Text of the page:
Probably a throw-back to when they used SAMPA encodings but with a special font that had the proper IPA symbols in those positions.

  3. I've read your document 'AN UPDATE ON PHONETIC SYMBOLS IN UNICODE'. Writing transcriptions is a pain in the neck, I would like to know if there are better ways to type phonetic symbols than those mentioned in section 6.4 (considering the document was written in 2007.

  4. OK, there may be marginal cases where the font you are using falls down over one or two unusual symbols: but then you will probably see a blank square or something similar — you won’t see the wrong phonetic symbol or some ludicrous webding, as used to happen.
    Another Bad Thing which is unfortunately very common is that in some very widespread fonts some combining diacritics are broken, so the reader might see a tilde on the character before or after the one the author intended it to be on.

  5. @Mike Lladrorg: various input methods have been mentioned in this blog from time to time. Different people have different preferences. Personally, I'm very happy with Mark Huckvale's Unicode Phonetic Keyboard (from UCL), which I used to edit the most recent edition of LPD and also use (usually) for writing this blog. For one-off symbols in MS Word, the Insert Character function is straightforward.

  6. For those using Macs, I've made great use of a free program called Ukelele to make my own IPA keyboards. Once installed, they can be switched to by simple keyboard shortcut (I use mine so often I have it set to command+space).

    Come to think of it, I really should tweak the one I've been using for like two years—I made it before I realized things like the rarity of the bilabial trill [ʙ], which I have set to shift+b, while more common characters take a three-key combination.

    One note if you go that route, make sure to use the IPA [ɡ] and not the standard ‹g›, which can appear in non-IPA-approved looped form.

    Ah, I didn't realize/remember that it is distributed by SIL.

    Oh, and: Death to Legacy Fonts!

  7. @dirck: you're wrong to say the standard (looped, spectacle-shaped) g is "non-IPA-approved". Both forms of g are permitted, by an explicit decision of the council years ago. Note also the recommendation (p. 14 of the 1949 booklet) to use the spectacle-shaped form under certain circumstances.

  8. @Mike Lladrorg: A lot of phoneticians have told me that they have found this useful for inputting IPA characters

  9. Btw, fwiw, i just added a new view to the IPA picker that uses the layout of Mark Huckvale's Unicode Phonetic Keyboard (see

  10. "When your Powerpoint presentation using the computer supplied by local organizers would probably fail to display your phonetic symbols properly" certainly isn't restricted to days past: my experience of Powerpoint is that embedding the Unicode fonts I've used doesn't always work. I assume it's something flaky in Powerpoint rather than the fonts themselves since I don't seem to get such problems with pdf files. Strangely, I've never had a problem with embedding what we might call normal letters - it's only ever the phonetic symbols which are problematic. I don't see how that should be when I'm using Unicode fonts, but such are the mysteries of Powerpoint, I suppose.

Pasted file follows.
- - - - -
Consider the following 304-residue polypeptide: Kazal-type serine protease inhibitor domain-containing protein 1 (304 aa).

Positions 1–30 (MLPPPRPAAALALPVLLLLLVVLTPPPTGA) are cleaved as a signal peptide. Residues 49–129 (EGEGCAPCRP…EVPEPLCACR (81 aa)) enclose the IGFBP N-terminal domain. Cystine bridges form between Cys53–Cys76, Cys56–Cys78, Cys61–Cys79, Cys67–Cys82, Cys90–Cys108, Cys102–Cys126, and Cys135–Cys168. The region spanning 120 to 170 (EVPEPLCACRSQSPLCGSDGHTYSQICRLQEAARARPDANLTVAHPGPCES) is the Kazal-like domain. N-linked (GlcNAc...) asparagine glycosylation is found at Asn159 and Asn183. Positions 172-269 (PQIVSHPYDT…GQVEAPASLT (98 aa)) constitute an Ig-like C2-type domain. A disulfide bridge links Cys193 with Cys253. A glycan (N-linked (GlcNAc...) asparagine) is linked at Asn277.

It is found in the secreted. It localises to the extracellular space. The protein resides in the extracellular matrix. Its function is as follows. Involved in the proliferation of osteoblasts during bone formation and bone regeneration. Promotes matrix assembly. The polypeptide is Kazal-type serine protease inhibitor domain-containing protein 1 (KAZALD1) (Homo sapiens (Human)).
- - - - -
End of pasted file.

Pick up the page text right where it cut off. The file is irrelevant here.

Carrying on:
11. I completely agree. Not using Unicode is simply counterproductive, especially from the standpoint of the evolution of computing. Another example of this is that the majority of software is not 64-bit compatible, whereas the majority of hardware is. Why not take advantage of the newer and definitely better system?

    The only thing about Unicode is that, unlike 64-bit computing, it has been the standard for years and is very easily accessible. There is no excuse to use deprecated legacy fonts!

  12. I'm completely supportive of banning legacy fonts and moving entirely to Unicode. The difficulty lies in the fact that there is no converter to change the legacy fonts to the unicode ones. In my files of documents, I have the IPA-SAM and SIL IPA93 font set.

    Also, as someone who has hated MS Word for years and despises it more in the 2007/2010 versions, I have been a WordPerfect user for years. Unfortunately, the Corel corporation has not made WordPerfect fully Unicode compliant. Open Office provides a good alternative to Word, though. It's far more customizable.

  13. Michael: SIL has some routines for converting SIL IPA93 to Unicode:

  14. I will add that on the LaTeX front, most linguists use the TIPA package ( for typesetting IPA strings. The TIPA package like basic LaTeX in general does not Unicode technology. It is, however, possible to do so using the XeLaTeX extension of LaTeX, which is uses Unicode explicitly. I wonder if XeLaTeX is just too new to have filtered down to users.

  15. Too many wordprocessors use a limited (or nonstandard) version of unicode for me to switch just yet. Besides, good old SAMPA is enough for my small requirements.